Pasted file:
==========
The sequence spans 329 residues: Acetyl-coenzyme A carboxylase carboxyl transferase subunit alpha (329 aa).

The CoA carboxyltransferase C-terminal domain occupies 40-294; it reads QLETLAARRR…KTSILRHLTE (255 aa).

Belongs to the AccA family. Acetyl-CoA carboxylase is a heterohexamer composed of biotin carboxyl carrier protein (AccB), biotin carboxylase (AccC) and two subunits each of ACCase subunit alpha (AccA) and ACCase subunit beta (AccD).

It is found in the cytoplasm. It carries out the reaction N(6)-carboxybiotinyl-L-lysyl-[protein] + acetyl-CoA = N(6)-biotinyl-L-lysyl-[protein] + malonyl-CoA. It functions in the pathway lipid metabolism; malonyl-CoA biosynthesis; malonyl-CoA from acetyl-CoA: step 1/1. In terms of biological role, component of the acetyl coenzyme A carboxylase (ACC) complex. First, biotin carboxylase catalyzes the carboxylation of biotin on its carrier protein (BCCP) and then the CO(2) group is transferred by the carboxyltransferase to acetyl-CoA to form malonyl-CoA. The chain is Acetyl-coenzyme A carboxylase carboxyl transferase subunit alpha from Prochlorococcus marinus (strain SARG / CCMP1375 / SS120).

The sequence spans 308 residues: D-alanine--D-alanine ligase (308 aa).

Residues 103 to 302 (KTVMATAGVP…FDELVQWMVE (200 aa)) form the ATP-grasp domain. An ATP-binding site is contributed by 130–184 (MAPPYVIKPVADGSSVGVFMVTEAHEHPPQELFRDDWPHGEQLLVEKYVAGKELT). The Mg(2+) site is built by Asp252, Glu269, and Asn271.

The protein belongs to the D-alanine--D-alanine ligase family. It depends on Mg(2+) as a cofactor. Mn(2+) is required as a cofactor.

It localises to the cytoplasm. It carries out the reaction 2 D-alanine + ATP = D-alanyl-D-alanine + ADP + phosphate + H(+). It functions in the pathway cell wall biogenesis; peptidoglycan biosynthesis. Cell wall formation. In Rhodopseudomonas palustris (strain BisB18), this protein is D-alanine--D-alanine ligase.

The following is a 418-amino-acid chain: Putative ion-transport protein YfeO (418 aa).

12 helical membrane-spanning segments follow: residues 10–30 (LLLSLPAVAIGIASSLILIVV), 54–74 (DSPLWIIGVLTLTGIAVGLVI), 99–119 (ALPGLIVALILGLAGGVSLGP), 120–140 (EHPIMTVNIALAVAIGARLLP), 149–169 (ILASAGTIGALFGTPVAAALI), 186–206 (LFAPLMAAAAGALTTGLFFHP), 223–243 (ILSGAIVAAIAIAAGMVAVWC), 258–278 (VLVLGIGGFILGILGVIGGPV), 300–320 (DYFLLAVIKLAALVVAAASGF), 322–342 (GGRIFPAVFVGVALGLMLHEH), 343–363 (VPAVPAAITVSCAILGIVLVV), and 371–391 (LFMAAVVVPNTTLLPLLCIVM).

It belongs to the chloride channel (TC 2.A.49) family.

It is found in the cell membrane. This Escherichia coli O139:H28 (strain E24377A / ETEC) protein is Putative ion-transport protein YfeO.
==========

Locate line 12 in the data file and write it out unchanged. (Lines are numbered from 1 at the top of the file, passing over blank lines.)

It is found in the cell membrane. This Escherichia coli O139:H28 (strain E24377A / ETEC) protein is Putative ion-transport protein YfeO.